So a conductor's brain remembers the ebb and flow of the music (consider it the "delivered meaning" of the piece), which though it could be exceptionally complex, is actually only a mental representation of the sound they heard and the actions of the players. This it's possible to know, and remember, from one day to the next, just like any person who can read can remember the meaning and story from a 100,000 word novel without having to remember all the words.

    Musicians (I know some but wouldn't claim to be one) have muscle memory (actually subconscious mental programming) that does the hard stuff of translating the feel of the music and that remembered melody and energy into the movement of fingers/lungs/lips/limbs whatever to play the instrument. The musician rarely has to think consciously about where to place fingers/limbs etc in response to the tune. This is that final step from conscious competence to unconscious competence. The point I think to take from this is that the musician / conductor only really consciously remembers a very simplified meta view of the piece, and the subconscious fills in the rest... So you are entirely correct they are not reliant on auditory memory for anything other than very short term reanalysis.

    Matt.

    Sent from my ONEPLUS A3003 using Tapatalk
    Hi Doc,

    Thanks for indulging me. It's making more sense (I think)...

    Dave

  3. #183
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    Entropy

    Quote Originally Posted by Golden Earring View Post
    The Second Law of Thermodynamics which gives us the concept of entropy (essentially a measure of disorder, which must stay constant or more usually increase with time) is the only bit of maths in Physics which is not reversible in time, & gives rise to the idea of "The Arrow Of Time" which is sadly consuming us all.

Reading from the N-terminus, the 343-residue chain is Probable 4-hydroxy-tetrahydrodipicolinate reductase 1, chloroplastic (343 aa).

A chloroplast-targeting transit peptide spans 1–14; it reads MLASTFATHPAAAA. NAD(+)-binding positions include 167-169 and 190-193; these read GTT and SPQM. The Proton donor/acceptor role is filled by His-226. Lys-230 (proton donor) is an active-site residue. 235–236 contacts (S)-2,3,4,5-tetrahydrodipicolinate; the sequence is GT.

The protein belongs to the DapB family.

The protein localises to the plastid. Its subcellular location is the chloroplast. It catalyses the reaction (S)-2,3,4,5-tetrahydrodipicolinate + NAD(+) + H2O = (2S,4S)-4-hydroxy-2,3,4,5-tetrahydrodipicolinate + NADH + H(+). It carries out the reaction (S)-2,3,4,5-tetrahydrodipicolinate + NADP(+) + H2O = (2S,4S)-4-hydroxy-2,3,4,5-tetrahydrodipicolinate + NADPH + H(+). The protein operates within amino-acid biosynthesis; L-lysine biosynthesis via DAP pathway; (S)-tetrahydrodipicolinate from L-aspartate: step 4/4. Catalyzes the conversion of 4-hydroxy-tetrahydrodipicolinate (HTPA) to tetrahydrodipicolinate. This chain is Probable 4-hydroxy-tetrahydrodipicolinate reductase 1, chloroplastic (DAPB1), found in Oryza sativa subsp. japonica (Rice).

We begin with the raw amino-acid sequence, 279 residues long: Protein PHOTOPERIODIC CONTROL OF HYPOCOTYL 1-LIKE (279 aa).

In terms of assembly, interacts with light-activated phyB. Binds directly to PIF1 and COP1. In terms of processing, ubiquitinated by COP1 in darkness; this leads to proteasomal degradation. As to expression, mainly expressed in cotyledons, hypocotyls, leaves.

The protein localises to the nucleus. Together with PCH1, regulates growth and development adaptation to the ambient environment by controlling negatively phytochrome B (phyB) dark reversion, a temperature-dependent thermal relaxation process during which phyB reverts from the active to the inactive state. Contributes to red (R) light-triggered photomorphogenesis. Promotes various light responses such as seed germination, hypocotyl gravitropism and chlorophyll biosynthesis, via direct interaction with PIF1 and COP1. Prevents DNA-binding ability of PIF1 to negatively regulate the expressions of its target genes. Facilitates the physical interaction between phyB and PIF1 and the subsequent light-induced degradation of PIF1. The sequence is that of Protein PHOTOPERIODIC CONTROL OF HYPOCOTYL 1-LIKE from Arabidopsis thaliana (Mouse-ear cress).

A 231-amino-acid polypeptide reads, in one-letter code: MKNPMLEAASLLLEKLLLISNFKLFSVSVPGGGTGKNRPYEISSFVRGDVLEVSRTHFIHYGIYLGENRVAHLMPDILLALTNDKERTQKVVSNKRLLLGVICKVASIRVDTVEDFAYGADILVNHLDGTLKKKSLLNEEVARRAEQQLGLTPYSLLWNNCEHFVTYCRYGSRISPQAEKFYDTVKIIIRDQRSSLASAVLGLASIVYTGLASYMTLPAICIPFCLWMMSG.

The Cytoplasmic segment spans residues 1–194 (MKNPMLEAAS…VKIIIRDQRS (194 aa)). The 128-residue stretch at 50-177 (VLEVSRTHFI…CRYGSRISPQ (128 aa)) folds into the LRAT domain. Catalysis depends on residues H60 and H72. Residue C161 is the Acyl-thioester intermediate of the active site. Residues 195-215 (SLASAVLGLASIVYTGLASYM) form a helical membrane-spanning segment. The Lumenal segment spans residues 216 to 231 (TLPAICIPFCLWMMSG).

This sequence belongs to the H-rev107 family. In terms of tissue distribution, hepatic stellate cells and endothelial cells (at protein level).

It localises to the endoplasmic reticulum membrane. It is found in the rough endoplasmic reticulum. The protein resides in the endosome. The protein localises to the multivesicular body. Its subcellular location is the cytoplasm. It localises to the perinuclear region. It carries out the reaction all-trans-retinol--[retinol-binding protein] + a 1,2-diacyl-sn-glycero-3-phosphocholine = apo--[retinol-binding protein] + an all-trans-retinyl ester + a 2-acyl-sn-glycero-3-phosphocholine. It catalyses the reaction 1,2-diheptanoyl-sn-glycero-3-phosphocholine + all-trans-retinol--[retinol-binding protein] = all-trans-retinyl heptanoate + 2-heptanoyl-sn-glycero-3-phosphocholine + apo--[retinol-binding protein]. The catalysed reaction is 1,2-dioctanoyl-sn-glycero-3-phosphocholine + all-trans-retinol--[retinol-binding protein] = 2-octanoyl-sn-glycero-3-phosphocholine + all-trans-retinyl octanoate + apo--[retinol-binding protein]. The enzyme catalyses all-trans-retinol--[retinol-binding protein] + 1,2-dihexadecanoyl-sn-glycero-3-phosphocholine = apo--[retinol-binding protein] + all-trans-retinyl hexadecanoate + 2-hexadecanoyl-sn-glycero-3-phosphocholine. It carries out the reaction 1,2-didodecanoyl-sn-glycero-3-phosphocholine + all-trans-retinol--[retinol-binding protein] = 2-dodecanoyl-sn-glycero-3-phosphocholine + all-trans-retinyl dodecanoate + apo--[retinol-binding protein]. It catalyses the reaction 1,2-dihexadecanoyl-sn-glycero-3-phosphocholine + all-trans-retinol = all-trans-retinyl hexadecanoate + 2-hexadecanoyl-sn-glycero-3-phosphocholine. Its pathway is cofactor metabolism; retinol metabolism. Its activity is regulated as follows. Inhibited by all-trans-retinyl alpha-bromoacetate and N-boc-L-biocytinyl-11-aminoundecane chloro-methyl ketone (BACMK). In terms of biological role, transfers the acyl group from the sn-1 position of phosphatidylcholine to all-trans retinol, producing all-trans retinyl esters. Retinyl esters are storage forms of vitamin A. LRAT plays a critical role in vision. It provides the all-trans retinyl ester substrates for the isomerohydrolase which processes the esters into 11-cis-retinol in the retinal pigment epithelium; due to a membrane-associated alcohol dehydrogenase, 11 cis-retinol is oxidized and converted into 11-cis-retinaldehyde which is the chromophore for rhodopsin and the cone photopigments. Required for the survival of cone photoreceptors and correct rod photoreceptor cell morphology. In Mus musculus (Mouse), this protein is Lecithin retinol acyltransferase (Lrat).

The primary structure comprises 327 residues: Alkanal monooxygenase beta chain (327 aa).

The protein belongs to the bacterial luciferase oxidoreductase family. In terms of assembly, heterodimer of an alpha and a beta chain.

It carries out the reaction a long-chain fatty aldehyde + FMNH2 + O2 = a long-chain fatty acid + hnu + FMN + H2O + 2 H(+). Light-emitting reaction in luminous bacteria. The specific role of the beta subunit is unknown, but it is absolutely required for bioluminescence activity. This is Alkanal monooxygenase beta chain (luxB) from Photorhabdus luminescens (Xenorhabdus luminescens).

To be more precise, I believe that the definition of entropy has recently been redefined to allow strictly loca​l temporary reductions in entropy (i.e. increases in order) within the universe (caused by such strange phenomena as life, for example), but only if the net effect over a longer period is an even greater increase in entropy (disorder) than would otherwise have been the case.

    Given the increasingly apparent results of our recent terraforming of our planet as soon as our improving technology presented us with the opportunity, this would seem to be entirely reasonable revision to the original formulation & (unfortunately for us) entirely consistent with the evidence presently available...

    Entropy can appear on first encounter to be a rather depressing concept - I remember being a bit rattled by it when the penny dropped whilst I was studying the accursed Thermodynamics in my first year at Oxford, although I've become stoically indifferent to the implications over the years. It is interesting to note that Boltzmann who formalised the concept committed suicide subsequently. The rejection of his work by his peers may have been a factor as well, or alternatively it may just have been a sudden & intense mood change that prompted his action. I don't think that he himself left us any explanation by way of note so his reasons must remain a matter for speculation.

    Dave (trying to stay )

  4. #184
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    Quote Originally Posted by Golden Earring View Post
    To be more precise, I believe that the definition of entropy has recently been redefined to allow strictly loca​l temporary reductions in entropy (i.e. increases in order) within the universe (caused by such strange phenomena as life, for example), but only if the net effect over a longer period is an even greater increase in entropy (disorder) than would otherwise have been the case.